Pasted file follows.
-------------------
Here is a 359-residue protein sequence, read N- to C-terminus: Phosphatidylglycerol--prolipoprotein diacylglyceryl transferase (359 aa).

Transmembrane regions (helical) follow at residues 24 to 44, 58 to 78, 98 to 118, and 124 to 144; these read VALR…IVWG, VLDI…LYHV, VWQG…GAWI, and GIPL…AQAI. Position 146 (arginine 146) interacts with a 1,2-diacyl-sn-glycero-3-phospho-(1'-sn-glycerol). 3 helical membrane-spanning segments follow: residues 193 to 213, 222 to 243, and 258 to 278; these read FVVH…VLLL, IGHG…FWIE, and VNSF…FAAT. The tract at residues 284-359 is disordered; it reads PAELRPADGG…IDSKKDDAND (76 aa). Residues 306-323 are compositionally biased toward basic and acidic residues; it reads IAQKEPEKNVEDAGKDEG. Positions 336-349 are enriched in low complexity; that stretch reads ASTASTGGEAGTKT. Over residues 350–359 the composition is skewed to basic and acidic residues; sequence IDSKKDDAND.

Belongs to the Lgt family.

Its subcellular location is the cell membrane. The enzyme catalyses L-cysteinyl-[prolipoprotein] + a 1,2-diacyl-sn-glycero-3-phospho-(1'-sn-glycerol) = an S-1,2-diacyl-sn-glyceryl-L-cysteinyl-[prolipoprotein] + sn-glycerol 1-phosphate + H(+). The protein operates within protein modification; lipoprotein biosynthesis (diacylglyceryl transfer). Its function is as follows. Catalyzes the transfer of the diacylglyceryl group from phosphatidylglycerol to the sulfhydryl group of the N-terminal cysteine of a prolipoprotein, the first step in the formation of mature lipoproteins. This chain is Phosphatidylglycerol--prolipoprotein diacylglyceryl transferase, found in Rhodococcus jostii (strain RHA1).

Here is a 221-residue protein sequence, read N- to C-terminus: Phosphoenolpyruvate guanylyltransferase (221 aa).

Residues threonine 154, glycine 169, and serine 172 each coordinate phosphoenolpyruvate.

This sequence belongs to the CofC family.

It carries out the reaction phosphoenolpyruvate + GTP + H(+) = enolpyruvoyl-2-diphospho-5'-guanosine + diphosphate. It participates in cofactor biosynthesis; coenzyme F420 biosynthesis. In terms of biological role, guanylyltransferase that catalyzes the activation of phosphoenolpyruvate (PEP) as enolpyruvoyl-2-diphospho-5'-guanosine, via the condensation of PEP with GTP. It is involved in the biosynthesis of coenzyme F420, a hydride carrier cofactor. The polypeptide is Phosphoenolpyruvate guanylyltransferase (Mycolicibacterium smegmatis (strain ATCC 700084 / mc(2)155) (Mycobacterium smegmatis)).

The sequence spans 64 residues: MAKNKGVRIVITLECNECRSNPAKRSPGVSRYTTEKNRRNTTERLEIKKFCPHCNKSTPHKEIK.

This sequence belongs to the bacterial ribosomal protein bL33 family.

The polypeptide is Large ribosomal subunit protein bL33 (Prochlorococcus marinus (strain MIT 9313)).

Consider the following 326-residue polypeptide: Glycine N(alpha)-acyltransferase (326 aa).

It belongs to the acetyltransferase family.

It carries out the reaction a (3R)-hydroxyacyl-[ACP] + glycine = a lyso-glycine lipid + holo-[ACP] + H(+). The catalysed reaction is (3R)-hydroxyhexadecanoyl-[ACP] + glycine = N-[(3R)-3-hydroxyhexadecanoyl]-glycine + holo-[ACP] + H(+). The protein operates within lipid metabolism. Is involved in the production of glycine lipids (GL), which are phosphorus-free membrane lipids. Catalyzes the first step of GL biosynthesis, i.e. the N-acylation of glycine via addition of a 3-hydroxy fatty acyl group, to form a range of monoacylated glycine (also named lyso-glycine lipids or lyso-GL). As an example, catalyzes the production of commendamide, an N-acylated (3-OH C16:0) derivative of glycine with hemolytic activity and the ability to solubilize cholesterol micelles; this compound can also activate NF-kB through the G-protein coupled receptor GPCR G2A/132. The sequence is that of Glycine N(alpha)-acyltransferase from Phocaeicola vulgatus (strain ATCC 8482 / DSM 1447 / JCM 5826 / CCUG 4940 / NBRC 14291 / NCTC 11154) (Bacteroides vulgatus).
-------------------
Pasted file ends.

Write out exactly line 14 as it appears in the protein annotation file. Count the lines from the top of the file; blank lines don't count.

It carries out the reaction a (3R)-hydroxyacyl-[ACP] + glycine = a lyso-glycine lipid + holo-[ACP] + H(+). The catalysed reaction is (3R)-hydroxyhexadecanoyl-[ACP] + glycine = N-[(3R)-3-hydroxyhexadecanoyl]-glycine + holo-[ACP] + H(+). The protein operates within lipid metabolism. Is involved in the production of glycine lipids (GL), which are phosphorus-free membrane lipids. Catalyzes the first step of GL biosynthesis, i.e. the N-acylation of glycine via addition of a 3-hydroxy fatty acyl group, to form a range of monoacylated glycine (also named lyso-glycine lipids or lyso-GL). As an example, catalyzes the production of commendamide, an N-acylated (3-OH C16:0) derivative of glycine with hemolytic activity and the ability to solubilize cholesterol micelles; this compound can also activate NF-kB through the G-protein coupled receptor GPCR G2A/132. The sequence is that of Glycine N(alpha)-acyltransferase from Phocaeicola vulgatus (strain ATCC 8482 / DSM 1447 / JCM 5826 / CCUG 4940 / NBRC 14291 / NCTC 11154) (Bacteroides vulgatus).